Let's Go Back to the Bible

The Penitent Prayer

Two men went to the temple to pray. The Pharisee prayed to himself, “I thank God, that I’m not like all these bad people. I do great things for you, God. You are lucky to have me. I’m glad we had this talk.” The tax collector, not daring to look up said, “Have mercy on me, the sinner!” Luke records this parable of Jesus concerning people who trusted in themselves and viewed others with contempt (Luke 18:9-14). We can learn a lot from a penitent prayer. One such prayer is highlighted in Psalm 51.

This psalm, possibly written after David had been rebuked by Nathan for his sin with Bathsheba, holds four things we should consider in our prayers. First, there was an appeal to God’s grace. “Be gracious to me, O God, according to Your lovingkindness; according to the greatness of Your compassion blot out my transgressions” (Psa. 51:1). We must understand that the only way that the conscience can be cleansed is by an obedient surrender to the grace of God.

Second, he acknowledged his sins. “For I know my transgressions, And my sin is ever before me. Against You, You only, I have sinned And done what is evil in Your sight” (Psa. 51:3-4a). “If we say we have no sin we deceive ourselves. If we confess our sins He is faithful and righteous” (1 John 1:8-10).

Third, he asked for a cleansing. “Purify me with hyssop, and I shall be clean; Wash me, and I shall be whiter than snow” (Psa. 51:7). The Pharisee made no such request. It was as if God was indebted to him. Here, the debtor is humbled and cries out to be clean. “If we walk in the Light as He Himself is in the Light, we have fellowship with one another, and the blood of Jesus His Son cleanses us from all sin” (1 John 1:7).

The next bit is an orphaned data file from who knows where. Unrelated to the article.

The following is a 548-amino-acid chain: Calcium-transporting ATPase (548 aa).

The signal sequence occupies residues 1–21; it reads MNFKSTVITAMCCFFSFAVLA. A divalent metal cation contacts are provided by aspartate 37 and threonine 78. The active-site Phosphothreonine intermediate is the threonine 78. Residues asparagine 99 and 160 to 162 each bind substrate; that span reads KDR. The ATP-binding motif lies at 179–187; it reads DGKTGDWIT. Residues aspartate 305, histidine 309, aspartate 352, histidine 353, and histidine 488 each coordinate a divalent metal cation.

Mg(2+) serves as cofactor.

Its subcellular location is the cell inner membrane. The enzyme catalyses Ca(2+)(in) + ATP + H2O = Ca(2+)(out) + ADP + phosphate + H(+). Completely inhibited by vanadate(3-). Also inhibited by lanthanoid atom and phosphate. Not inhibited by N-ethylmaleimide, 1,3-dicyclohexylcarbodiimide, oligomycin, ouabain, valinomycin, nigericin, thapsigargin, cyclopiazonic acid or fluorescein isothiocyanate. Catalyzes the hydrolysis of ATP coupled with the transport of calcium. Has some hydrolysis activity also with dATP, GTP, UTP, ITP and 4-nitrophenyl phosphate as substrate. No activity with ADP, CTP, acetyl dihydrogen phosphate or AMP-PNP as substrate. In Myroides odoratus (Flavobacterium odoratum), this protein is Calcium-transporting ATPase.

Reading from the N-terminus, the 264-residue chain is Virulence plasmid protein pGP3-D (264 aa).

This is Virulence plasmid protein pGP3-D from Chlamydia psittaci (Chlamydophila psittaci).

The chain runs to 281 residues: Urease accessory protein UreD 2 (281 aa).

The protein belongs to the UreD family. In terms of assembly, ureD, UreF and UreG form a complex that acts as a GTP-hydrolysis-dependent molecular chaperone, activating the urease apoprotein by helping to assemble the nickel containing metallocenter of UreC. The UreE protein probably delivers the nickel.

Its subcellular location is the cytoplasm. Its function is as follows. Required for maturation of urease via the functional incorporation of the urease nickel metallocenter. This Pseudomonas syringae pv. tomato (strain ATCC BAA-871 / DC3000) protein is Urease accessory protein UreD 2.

Finally, the psalmist gave an affirmation of renewed service. “Then I will teach transgressors Your ways, and sinners will be converted to You….Then my tongue will joyfully sing of Your righteousness” (Psa. 51:13-14). “Therefore remember from where you have fallen, and repent and do the deeds you did at first” (Rev. 2:5). As Christ said this to the churches in Asia, we also need to return to the fruitful works that are pleasing to God.

When Jesus finished His parable of the two men praying, He said, “for everyone who exalts himself will be humbled, but he who humbles himself will be exalted” (Luke 18:14). We must humble ourselves in prayer and acknowledge our sins before Him. If we can do that the words of Psalm 32 can be our words. “How blessed is he whose transgression is forgiven, Whose sin is covered! How blessed is the man to whom the Lord does not impute iniquity, and in whose spirit there is no deceit” (Psa. 32:1-2)!